Next week, Temple Sholom and UnXeptable Vancouver, with Israeli protest group Safeguarding our Shared Home and US-based registered charity America-Israel Democracy Coalition, will host a discussion about how the Jewish community in Vancouver can support the pro-democracy protest efforts in Israel.
The event, scheduled to take place at Temple Sholom on Sept. 26, beginning at 7 p.m., will feature a discussion with Michal Muszkat-Barkan, PhD, of Safeguarding Our Shared Home, and Ora Peled Nakash of the America-Israel Democracy Coalition. Attendees will hear their perspectives and engage in a dialogue about the efforts by the Israeli democracy movement to build a strong civil society upholding Israel’s Declaration of Independence and its commitments to Jewish history, Jewish values, democracy, equality and justice.
Israel’s pro-democracy movement brings together nearly 200 different organizations. These organizations span various facets of Israeli society, including religious and secular groups, LGBTQ+ and women’s rights advocates, military veterans, medical professionals, anti-occupation activists, and many community-specific groups.
“The pro-democracy movement isn’t about politics, it is about the soul of the country,” said Jonathan Barsade, president of the America-Israel Democracy Coalition. “In modern history, the soul of Israel has been a critical element for the well-being of the Jewish community worldwide. That is why it is so important for the Israeli movement to engage and include the international Jewish community in this momentous event.”
In partnership with JSpaceCanada, Arza Canada, Ameinu Canada and the New Israel Fund of Canada, the gathering at Temple Sholom mirrors in many ways the inclusivity of Israel’s pro-democracy movement, by bringing together the leading organizations of progressive Jewry in Canada to engage in dialogue at a critical time in the history of the Israel-Canada relationship. It will be the first opportunity in Canada for Canadian Jews to meet with Israeli protest leaders live and in-person.
“We are honoured to host this event at Temple Sholom, which provides a platform for open dialogue and the exchange of ideas,” said Rabbi Dan Moskovitz of Temple Sholom. “By bringing together these influential Israeli protest leaders and showcasing the multifaceted nature of Israel’s pro-democracy movement, we aim to promote understanding and empathy while answering their call for solidarity from diaspora Jews.”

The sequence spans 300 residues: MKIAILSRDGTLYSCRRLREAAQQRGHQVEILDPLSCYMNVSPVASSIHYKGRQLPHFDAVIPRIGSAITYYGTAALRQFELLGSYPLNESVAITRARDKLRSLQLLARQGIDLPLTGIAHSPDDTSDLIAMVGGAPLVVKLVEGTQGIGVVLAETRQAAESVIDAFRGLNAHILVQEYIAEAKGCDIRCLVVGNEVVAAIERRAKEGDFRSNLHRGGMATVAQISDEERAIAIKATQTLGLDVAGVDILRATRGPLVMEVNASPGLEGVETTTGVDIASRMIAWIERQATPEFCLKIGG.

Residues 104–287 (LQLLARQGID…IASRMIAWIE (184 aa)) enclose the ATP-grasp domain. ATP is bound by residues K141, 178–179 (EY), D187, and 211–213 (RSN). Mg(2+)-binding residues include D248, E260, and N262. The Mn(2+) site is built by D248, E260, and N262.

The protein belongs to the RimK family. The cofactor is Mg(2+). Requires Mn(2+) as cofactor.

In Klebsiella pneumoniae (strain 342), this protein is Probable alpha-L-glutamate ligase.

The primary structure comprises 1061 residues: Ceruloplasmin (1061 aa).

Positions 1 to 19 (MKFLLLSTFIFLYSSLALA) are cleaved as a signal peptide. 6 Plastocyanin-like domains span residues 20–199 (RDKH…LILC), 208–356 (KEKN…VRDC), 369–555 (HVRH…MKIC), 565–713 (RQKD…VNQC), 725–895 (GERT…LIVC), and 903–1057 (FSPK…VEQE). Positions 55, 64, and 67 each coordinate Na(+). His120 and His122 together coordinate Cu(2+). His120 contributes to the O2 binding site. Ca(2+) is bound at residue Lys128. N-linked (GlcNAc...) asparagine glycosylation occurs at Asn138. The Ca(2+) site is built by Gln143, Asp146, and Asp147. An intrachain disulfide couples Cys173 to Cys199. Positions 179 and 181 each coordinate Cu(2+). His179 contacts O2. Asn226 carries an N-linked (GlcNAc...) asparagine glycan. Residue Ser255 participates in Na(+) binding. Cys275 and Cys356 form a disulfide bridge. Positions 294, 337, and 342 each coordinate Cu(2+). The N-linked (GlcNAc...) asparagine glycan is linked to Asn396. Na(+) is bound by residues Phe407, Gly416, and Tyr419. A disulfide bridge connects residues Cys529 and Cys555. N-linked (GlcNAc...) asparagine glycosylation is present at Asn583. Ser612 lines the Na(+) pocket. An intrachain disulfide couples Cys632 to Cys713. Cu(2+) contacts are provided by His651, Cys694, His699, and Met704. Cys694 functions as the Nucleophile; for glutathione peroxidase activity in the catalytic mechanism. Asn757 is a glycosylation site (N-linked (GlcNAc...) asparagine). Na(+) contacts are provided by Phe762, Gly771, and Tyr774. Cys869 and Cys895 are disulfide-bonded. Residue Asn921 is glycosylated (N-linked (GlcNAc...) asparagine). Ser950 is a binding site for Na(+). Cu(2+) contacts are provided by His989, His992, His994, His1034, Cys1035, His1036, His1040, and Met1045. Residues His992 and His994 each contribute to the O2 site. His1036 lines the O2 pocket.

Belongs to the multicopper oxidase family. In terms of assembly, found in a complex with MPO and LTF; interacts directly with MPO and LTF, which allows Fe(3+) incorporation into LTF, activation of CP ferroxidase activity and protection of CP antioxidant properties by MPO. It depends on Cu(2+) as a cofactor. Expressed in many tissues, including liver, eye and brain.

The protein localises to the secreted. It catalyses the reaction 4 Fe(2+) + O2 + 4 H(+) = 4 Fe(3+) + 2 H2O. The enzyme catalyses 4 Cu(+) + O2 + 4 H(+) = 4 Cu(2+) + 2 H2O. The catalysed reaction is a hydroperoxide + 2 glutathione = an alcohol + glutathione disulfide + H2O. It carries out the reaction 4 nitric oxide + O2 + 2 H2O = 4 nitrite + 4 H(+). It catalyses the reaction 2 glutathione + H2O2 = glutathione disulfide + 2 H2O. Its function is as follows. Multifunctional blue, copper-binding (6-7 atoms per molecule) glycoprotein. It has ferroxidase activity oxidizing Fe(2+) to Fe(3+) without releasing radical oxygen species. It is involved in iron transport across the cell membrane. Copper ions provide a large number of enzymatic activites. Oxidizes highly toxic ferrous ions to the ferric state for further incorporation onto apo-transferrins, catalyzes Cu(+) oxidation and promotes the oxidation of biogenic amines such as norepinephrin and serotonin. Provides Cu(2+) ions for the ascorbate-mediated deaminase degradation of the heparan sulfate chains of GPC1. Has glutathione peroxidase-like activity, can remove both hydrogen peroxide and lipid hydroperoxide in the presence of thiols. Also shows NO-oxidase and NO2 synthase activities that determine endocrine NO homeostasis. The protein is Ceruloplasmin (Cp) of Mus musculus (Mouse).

Daphna Kedem, lead organizer of UnXeptable Vancouver, added, “as an Israeli expat and proud member of the Vancouver Jewish community, I know how much pain both these communities feel about the current political climate in Israel. It is my hope that, through listening to those on the ground most affected by the potential regime change in Israel, we can work together – diaspora and Israeli Jews – to keep Israel Jewish and democratic, as stated in its Declaration of Independence.”
The Sept. 26 event is open to the public, and all interested individuals are encouraged to attend. Admission is free, and light refreshments will be provided following the discussion. All those wishing to attend should RSVP at bit.ly/SaveIsraeliDemocracy.
Hosted by Chabad Richmond, Aleeza Ben Shalom, star of the Netflix series Jewish Matchmaking, will take centre stage in-person for a one-night-only event on Nov. 27 at the River Rock Show Theatre. (photo from Chabad Richmond)
Remember the famous song from Fiddler on the Roof: “Matchmaker, matchmaker, make me a match, find me a find, catch me a catch”? Well, fast forward a century, and things haven’t really changed that much. Jewish singles are still searching for their bashert, except they’re getting tired of swiping right or left to find their soulmate, so they’re turning to the ages-old tradition of matchmaking. Enter the world’s most famous Jewish matchmaker – Aleeza Ben Shalom.